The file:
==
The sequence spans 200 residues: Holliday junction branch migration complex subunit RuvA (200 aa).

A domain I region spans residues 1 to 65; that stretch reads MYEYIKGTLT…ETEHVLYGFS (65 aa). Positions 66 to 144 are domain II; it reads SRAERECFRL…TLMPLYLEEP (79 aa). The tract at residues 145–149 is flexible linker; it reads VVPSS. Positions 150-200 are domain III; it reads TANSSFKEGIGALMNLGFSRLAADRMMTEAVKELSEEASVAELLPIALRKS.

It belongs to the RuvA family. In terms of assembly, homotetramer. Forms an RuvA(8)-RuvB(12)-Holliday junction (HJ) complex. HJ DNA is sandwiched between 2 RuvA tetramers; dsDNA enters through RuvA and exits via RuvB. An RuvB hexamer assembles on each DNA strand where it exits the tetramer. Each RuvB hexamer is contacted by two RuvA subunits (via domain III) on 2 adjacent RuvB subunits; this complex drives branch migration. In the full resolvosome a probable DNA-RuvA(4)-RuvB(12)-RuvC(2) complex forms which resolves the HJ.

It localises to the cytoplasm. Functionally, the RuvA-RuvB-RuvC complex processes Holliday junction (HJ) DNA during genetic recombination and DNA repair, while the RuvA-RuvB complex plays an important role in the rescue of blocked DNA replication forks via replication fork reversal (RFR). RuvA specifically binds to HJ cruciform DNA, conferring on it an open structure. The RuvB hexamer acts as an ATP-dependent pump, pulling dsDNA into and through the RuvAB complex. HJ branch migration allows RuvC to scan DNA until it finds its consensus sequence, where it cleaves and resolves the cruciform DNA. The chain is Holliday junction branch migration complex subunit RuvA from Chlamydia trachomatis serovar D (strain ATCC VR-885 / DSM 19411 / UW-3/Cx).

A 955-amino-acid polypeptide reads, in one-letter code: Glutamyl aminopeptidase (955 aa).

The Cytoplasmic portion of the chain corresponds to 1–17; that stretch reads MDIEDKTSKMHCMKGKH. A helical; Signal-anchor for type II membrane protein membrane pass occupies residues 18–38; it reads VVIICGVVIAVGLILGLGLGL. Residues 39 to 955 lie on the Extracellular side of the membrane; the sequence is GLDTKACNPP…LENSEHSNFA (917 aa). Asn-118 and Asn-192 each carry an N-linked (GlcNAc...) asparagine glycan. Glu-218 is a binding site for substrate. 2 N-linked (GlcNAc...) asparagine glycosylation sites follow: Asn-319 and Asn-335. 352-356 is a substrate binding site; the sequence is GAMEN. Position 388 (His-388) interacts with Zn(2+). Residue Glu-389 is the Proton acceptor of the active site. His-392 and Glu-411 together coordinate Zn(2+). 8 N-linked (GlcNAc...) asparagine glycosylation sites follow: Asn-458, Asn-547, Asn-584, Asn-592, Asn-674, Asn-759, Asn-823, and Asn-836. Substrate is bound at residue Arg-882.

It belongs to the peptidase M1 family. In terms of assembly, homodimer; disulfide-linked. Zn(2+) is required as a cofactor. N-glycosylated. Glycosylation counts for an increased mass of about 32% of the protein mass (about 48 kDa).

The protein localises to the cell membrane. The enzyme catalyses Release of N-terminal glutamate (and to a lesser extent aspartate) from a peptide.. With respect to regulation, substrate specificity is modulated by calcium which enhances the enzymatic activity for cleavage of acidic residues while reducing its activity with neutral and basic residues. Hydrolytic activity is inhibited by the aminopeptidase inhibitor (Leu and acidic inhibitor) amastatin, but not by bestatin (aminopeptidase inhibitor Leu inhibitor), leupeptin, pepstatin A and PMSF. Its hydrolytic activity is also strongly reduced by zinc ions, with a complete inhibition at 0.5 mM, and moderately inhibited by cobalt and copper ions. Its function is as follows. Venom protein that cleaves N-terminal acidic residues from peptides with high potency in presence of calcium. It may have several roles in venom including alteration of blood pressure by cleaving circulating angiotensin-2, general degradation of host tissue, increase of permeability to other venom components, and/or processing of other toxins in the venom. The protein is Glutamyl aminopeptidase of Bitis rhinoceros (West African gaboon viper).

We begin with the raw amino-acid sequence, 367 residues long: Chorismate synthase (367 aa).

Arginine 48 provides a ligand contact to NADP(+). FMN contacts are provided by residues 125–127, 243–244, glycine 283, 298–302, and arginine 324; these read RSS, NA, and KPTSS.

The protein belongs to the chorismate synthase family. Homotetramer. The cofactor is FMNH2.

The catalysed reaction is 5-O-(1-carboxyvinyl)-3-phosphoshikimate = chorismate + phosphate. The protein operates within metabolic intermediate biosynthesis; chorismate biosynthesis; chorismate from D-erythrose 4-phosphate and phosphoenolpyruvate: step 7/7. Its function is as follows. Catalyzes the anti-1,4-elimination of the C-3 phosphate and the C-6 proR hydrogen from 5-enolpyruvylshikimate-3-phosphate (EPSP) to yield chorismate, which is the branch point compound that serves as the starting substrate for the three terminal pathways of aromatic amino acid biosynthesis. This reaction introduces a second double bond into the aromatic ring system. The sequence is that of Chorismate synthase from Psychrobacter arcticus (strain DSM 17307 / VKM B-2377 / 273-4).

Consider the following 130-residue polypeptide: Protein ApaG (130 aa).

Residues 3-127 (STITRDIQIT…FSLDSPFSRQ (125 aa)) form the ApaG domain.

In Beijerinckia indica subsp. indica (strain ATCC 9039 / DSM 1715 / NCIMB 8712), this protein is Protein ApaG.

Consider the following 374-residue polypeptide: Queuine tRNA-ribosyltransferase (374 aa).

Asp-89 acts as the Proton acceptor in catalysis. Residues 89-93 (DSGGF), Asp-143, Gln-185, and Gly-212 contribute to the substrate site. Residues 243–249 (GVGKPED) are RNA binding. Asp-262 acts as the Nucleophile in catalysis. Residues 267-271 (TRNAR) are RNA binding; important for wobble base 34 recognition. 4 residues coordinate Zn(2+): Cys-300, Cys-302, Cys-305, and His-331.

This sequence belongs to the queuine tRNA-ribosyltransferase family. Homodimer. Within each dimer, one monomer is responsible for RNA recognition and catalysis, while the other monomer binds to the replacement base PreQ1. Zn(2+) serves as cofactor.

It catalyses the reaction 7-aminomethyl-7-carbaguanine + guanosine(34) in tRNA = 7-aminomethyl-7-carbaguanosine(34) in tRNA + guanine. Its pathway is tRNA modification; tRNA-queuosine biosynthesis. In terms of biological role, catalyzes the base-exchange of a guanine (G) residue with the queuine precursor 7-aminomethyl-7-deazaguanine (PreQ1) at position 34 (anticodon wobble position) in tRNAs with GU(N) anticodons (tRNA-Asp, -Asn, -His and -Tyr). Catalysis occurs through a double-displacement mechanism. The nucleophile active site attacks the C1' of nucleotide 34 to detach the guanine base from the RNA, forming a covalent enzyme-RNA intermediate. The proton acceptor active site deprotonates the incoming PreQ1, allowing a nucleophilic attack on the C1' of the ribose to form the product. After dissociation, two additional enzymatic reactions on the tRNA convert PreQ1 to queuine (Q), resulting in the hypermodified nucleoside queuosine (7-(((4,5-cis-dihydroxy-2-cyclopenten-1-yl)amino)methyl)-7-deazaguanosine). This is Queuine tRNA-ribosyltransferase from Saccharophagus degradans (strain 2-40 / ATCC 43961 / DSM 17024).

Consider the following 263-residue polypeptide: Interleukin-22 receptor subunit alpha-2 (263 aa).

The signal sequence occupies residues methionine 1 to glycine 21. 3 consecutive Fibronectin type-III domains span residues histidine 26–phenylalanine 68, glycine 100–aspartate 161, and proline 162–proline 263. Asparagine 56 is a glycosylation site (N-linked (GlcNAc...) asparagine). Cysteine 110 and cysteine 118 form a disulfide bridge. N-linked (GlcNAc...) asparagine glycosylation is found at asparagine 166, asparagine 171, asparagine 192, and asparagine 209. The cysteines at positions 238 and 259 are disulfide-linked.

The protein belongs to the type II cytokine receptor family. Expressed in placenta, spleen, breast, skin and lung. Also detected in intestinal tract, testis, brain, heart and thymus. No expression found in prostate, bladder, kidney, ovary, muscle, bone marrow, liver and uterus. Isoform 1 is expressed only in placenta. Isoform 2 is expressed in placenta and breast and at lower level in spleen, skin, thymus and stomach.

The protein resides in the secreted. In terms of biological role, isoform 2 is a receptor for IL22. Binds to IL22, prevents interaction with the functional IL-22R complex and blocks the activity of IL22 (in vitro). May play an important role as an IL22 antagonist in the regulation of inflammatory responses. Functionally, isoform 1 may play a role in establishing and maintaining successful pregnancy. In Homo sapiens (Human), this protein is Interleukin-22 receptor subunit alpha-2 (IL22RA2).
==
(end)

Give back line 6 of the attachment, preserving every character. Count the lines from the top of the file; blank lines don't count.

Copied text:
The Cytoplasmic portion of the chain corresponds to 1–17; that stretch reads MDIEDKTSKMHCMKGKH. A helical; Signal-anchor for type II membrane protein membrane pass occupies residues 18–38; it reads VVIICGVVIAVGLILGLGLGL. Residues 39 to 955 lie on the Extracellular side of the membrane; the sequence is GLDTKACNPP…LENSEHSNFA (917 aa). Asn-118 and Asn-192 each carry an N-linked (GlcNAc...) asparagine glycan. Glu-218 is a binding site for substrate. 2 N-linked (GlcNAc...) asparagine glycosylation sites follow: Asn-319 and Asn-335. 352-356 is a substrate binding site; the sequence is GAMEN. Position 388 (His-388) interacts with Zn(2+). Residue Glu-389 is the Proton acceptor of the active site. His-392 and Glu-411 together coordinate Zn(2+). 8 N-linked (GlcNAc...) asparagine glycosylation sites follow: Asn-458, Asn-547, Asn-584, Asn-592, Asn-674, Asn-759, Asn-823, and Asn-836. Substrate is bound at residue Arg-882.